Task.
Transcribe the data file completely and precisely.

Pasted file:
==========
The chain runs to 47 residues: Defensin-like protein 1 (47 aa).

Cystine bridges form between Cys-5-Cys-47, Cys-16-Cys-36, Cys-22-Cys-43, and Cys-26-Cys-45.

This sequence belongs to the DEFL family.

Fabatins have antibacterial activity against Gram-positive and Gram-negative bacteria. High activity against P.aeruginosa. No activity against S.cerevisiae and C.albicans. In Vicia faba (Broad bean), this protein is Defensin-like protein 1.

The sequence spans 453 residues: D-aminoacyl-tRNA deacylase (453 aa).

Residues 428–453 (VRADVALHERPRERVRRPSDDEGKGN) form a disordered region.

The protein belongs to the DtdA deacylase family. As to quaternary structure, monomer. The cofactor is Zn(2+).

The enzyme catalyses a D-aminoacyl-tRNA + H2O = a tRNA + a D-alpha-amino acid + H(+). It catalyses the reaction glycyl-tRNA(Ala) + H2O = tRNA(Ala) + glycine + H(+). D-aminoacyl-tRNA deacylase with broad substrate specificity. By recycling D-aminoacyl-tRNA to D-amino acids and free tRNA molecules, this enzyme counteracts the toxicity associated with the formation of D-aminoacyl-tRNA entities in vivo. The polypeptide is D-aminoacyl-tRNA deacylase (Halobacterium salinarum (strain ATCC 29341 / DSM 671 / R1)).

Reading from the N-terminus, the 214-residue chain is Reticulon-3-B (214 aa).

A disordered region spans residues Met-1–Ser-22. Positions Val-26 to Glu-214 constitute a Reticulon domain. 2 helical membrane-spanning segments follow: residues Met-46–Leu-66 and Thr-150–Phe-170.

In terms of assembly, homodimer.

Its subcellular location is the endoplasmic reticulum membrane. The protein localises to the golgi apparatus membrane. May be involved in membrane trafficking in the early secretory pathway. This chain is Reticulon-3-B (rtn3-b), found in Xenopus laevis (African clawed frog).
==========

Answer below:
The chain runs to 47 residues: Defensin-like protein 1 (47 aa).

Cystine bridges form between Cys-5-Cys-47, Cys-16-Cys-36, Cys-22-Cys-43, and Cys-26-Cys-45.

This sequence belongs to the DEFL family.

Fabatins have antibacterial activity against Gram-positive and Gram-negative bacteria. High activity against P.aeruginosa. No activity against S.cerevisiae and C.albicans. In Vicia faba (Broad bean), this protein is Defensin-like protein 1.

The sequence spans 453 residues: D-aminoacyl-tRNA deacylase (453 aa).

Residues 428–453 (VRADVALHERPRERVRRPSDDEGKGN) form a disordered region.

The protein belongs to the DtdA deacylase family. As to quaternary structure, monomer. The cofactor is Zn(2+).

The enzyme catalyses a D-aminoacyl-tRNA + H2O = a tRNA + a D-alpha-amino acid + H(+). It catalyses the reaction glycyl-tRNA(Ala) + H2O = tRNA(Ala) + glycine + H(+). D-aminoacyl-tRNA deacylase with broad substrate specificity. By recycling D-aminoacyl-tRNA to D-amino acids and free tRNA molecules, this enzyme counteracts the toxicity associated with the formation of D-aminoacyl-tRNA entities in vivo. The polypeptide is D-aminoacyl-tRNA deacylase (Halobacterium salinarum (strain ATCC 29341 / DSM 671 / R1)).

Reading from the N-terminus, the 214-residue chain is Reticulon-3-B (214 aa).

A disordered region spans residues Met-1–Ser-22. Positions Val-26 to Glu-214 constitute a Reticulon domain. 2 helical membrane-spanning segments follow: residues Met-46–Leu-66 and Thr-150–Phe-170.

In terms of assembly, homodimer.

Its subcellular location is the endoplasmic reticulum membrane. The protein localises to the golgi apparatus membrane. May be involved in membrane trafficking in the early secretory pathway. This chain is Reticulon-3-B (rtn3-b), found in Xenopus laevis (African clawed frog).